All movies are an illusion. We think we are seeing motion but in fact we are seeing twenty-four still pictures every second. Half the time the screen is actually black. Yet movies seem so real, and some have the potential to reveal great truth. In the Hindu tradition, what we perceive of the outside world is called maya, or illusion. It is described as a veil that obscures the truth. But maya also has another aspect, which is the power to reveal the truth. Film and other art forms can embody both aspects of maya.
“What kinds of films do you make?” people often ask me, after I’ve told them that I am a filmmaker. “Documentaries,” I tell them. “Oh, movies about reality,” they say. “True stories.”
The issue of “truth” versus “reality” is a constant tension in creation of any film, especially documentaries. Filmmakers know that every time we make a choice of where to put the camera or when to turn it on or off, we are making choices about subjective perceptions of reality. When we edit, as I did in my latest film, ninety hours of footage down to ninety minutes, we are clearly manipulating reality, or truth.
Like the best storytellers, I don’t let facts get in the way of the truth. This might sound like heresy to some, but it is the nature of art. My motivation is to move audiences: first and foremost, to tell them a great story that holds their interest and attention, and then to put them in touch with some deep truth, to the best of my ability to perceive it and communicate about it. In that way, if the viewer is ready, the film has the potential to transform the way one sees the world and oneself. Paradoxically, to accomplish this I must manipulate reality.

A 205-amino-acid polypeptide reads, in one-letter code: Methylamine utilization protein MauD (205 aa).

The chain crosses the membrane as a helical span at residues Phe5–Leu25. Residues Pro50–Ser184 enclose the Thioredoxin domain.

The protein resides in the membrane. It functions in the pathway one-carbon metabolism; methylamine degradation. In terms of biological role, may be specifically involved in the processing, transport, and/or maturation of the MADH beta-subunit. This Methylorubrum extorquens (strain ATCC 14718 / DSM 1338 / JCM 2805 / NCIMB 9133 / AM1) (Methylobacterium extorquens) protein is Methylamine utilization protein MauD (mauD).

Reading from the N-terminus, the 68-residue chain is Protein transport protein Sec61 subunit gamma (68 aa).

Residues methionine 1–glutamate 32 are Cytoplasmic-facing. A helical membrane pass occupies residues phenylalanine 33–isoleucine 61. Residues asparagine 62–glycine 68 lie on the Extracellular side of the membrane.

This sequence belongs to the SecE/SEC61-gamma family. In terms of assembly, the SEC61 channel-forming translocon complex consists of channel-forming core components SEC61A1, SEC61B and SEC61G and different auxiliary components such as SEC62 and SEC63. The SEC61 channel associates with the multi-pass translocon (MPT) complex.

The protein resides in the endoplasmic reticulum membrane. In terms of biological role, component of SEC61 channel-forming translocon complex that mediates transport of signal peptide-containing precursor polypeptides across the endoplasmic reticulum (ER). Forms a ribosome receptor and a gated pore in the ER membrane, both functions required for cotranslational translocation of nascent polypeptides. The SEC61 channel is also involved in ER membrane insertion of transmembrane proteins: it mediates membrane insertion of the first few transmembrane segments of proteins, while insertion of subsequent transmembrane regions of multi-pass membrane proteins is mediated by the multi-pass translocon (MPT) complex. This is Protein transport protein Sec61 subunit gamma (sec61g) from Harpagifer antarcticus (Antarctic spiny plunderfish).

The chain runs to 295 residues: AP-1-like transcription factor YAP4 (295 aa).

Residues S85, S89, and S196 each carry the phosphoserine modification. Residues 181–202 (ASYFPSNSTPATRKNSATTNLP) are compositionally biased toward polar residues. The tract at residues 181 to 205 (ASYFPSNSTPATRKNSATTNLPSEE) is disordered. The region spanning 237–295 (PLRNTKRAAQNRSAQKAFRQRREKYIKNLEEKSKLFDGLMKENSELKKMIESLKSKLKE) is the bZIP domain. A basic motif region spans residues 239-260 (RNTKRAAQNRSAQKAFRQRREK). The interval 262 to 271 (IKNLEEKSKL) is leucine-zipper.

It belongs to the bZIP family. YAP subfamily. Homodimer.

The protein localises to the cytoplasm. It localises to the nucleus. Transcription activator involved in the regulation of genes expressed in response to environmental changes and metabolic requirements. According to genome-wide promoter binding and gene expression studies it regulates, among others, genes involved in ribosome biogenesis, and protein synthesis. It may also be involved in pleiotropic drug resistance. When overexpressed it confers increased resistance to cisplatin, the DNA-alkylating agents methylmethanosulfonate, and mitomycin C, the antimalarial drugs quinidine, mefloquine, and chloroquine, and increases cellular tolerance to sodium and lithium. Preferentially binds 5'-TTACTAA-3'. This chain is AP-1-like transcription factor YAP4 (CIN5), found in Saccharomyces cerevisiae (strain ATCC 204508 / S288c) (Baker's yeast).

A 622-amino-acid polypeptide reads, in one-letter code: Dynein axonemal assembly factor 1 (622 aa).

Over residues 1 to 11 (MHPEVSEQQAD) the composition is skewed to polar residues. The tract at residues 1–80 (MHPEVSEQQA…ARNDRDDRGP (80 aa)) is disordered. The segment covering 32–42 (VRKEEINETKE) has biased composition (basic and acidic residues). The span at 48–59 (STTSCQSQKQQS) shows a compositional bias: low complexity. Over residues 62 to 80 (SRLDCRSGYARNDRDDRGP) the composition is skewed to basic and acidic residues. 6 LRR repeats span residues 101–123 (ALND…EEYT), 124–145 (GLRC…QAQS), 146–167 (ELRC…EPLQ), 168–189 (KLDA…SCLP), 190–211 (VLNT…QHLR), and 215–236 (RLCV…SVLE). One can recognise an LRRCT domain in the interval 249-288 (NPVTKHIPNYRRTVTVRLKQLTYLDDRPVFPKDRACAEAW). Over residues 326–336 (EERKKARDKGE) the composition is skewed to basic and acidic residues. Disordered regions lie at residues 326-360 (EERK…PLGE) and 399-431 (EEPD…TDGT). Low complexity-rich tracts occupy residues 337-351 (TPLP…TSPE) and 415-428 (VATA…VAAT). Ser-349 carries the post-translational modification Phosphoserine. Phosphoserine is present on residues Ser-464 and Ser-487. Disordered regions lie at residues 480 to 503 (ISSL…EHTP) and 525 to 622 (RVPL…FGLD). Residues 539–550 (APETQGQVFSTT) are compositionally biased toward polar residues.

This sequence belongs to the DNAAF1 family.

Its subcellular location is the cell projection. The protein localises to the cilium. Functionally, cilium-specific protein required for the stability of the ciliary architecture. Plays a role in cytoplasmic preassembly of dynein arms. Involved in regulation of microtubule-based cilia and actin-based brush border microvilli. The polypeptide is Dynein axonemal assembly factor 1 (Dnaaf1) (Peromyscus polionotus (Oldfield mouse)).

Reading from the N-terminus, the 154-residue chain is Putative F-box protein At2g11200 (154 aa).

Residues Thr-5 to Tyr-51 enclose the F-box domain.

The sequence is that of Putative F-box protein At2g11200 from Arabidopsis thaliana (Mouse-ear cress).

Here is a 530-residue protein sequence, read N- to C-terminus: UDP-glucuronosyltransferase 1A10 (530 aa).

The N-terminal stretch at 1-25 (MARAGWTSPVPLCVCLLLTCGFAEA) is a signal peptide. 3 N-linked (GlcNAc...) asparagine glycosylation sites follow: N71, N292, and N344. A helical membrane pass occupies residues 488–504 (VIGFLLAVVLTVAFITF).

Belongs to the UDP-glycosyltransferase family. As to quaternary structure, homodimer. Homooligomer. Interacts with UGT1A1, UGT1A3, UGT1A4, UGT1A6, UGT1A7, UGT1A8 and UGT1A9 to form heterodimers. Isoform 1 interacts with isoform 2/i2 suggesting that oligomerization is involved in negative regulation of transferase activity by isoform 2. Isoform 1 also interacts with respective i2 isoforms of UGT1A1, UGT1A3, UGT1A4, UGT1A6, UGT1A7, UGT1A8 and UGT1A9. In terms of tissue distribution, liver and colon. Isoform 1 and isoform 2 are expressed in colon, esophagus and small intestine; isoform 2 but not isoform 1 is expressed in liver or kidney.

As an artist, one is always playing with perception. Most of us believe that what we perceive is the truth. “Seeing is believing,” as the expression goes. For instance, have you seen a beautiful sunset recently? Here we are hundreds of years after Copernicus and Galileo, and we are still seeing the sunset. The sun doesn’t set. The earth rotates and eclipses the sun.
Back in the days of Newton, there were absolute laws of nature. Einstein explained that everything is relative.
How we perceive the truth is often influenced by our belief systems. In closed systems of belief, in any orthodoxy, there can be absolute truth. True believers believe that they—and their specific belief system—have a lock on the Truth.
Mahatma Gandhi was once leading a large protest march across India. A few days into the march, he found out that there was to be a great deal of violence, and he abruptly announced that he was ending the march. Some of his followers and supporters said, “But Gandhiji, you can’t call off this march. Many people, from all over India, left their jobs and came great distances to be on this march.” Gandhi replied, “Only God knows absolute truth. I just know relative truth. My allegiance must be to truth, not to consistency.”
Perhaps one of the reasons we feel in the presence of Truth in front of great art is that it takes us out of our belief system and opens us up to deeper possibilities. I believe that each one of us has an honest witness deep inside that tingles when we are in the presence of the Truth. It resonates, just as when one experiences the presence of the divine in nature, in witnessing a birth, a flower, an ocean storm, a volcano, or a tornado. One experiences awe and aesthetic arrest. As James Joyce says, we are put in touch with the Primal Cause of all things, with the Mystery. I’m with Joyce. That is what we strive for. On really good days, we can get close.
Mickey Lemle is a filmmaker who has profiled the Dalai Lama, Ram Dass and many others. This excerpt was taken from his article in Parabola.